As an added bonus, we also learned from some Costa Rican school kids that there was going to be a tourism commercial filmed at this site the very next day, and today they were preparing. Sure enough, there were a few workmen getting the tree ready for filming - by decorating it with other plants! It was so funny to watch; the workmen would lug these big bags full of leaves down from the road and then carefully attach them to the tree or the ground nearby. On the one hand, it seemed kind of silly to be decorating a tree, but on the other hand, it actually did look pretty great with the extra leaves and flowers.

Check out all the supplies they brought! All those big fern-like leaves around the base were added in, not naturally there. I guess we learned that you can't always trust what you see in tourism videos :)

We had more adventures in Monteverde, including a beautiful bird sighting, but we'll save that for another post. For now, we are in the town of Alajuela, where we just had a delicious Mexican dinner and tomorrow we will go to see a volcano, Volcan Poas.

Monday, March 3, 2014

A quick update from Costa Rica

Hi Everyone -

We are in Costa Rica, and while we have mostly been out on the beach getting a very safe amount of sun, we thought we should post at least a little update to let people know how our trip is going.

This is a picture of me with Caroline's co-worker from the San Jose office, and his wife. They offered to take us around for the first weekend when we arrived, and they were such amazing hosts! Here we are at a lunch stop on the way to the beach. This restaurant had pretty good food and a great patio view.

This is a typical Costa Rica dish. The rice and beans is called Gaillo Pinto, and it was really tasty. In this case, it also came with eggs for breakfast, and some friend plantains.

Caroline's friend organized a trip on a boat with a local guide at Playa Hermosa on the Pacific Coast. The guide went by El Capi (spanish and short for The Captain, an awesome nickname). The weather was amazing, and quite hot. It was probably about 90-95 in the sun, but really comfortable in the shade with a breeze.

Caroline got a chance to drive the boat. The guy behind her is El Capi.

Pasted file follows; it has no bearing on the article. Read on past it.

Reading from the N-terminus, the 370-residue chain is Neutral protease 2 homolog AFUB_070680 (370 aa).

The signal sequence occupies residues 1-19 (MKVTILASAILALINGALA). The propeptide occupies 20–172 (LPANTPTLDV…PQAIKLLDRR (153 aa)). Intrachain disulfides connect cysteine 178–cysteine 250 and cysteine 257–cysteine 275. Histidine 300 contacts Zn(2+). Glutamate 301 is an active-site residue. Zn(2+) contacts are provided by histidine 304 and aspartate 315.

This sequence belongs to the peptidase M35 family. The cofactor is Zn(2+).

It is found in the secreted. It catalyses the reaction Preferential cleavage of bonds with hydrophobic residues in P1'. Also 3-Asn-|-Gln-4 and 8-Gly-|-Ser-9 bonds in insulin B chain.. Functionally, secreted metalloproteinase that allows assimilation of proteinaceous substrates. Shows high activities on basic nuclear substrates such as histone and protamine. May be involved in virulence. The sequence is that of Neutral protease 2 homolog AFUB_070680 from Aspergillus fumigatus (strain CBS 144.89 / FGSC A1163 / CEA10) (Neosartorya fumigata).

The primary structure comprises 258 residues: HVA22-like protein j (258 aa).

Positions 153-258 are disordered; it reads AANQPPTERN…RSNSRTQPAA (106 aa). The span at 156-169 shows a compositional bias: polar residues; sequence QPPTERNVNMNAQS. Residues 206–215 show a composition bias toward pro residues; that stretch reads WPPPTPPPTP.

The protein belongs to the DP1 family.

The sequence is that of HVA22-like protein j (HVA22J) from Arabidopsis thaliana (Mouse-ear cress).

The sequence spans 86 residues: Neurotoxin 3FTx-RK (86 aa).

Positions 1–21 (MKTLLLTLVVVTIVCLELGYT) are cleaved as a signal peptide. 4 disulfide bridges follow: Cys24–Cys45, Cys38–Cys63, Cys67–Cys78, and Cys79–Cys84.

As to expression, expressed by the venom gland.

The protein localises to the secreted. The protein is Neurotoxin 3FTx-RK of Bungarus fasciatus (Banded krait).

We went snorkling and saw some amazing fish - blue with yellow stripes, blue with spots, bright yellow and orange. It was very cool. While we were snorkling, El Capi's friends did some diving and brought up all sorts of oysters and seafoods, to make a very fresh dish of ceviche on the boat. As vegetarians, we didn't try it, but our friends enjoyed it - and we got to hold a starfish and many other cool sea creatures (before throwing them back in the water, of course).

On Monday we went to Playa Samara, another beach town. We had reserved a room in a guest lodge ahead of time, and didn't realize that the place was actually a good 20 min outside of the town. On the one hand, that meant it was kind of a hassle to get there and we had to take a very pricey cab. On the other hand, it meant that the next morning we were on the most deserted beach I have ever seen. You can see the beautiful and huge beach below, and I think there were probably 5 total people on the entire mile-long stretch.

We went back in the evening for sunset, and it did not disappoint! At first we thought it was only an ok sunset, but then the sky turned more and more purple and the water started reflecting the sky really beautifully. I think I managed to get a pretty good picture of it below! Also, check out how deserted that beach is...what a cool place to be.

Tomorrow we'll spend a lot of time on public buses to get back inland to a rainforest area called Monte Verde. It comes highly recommended from Caroline's friend and the guidebook ranks it in the top three sights in Costa Rica. I hope it is great!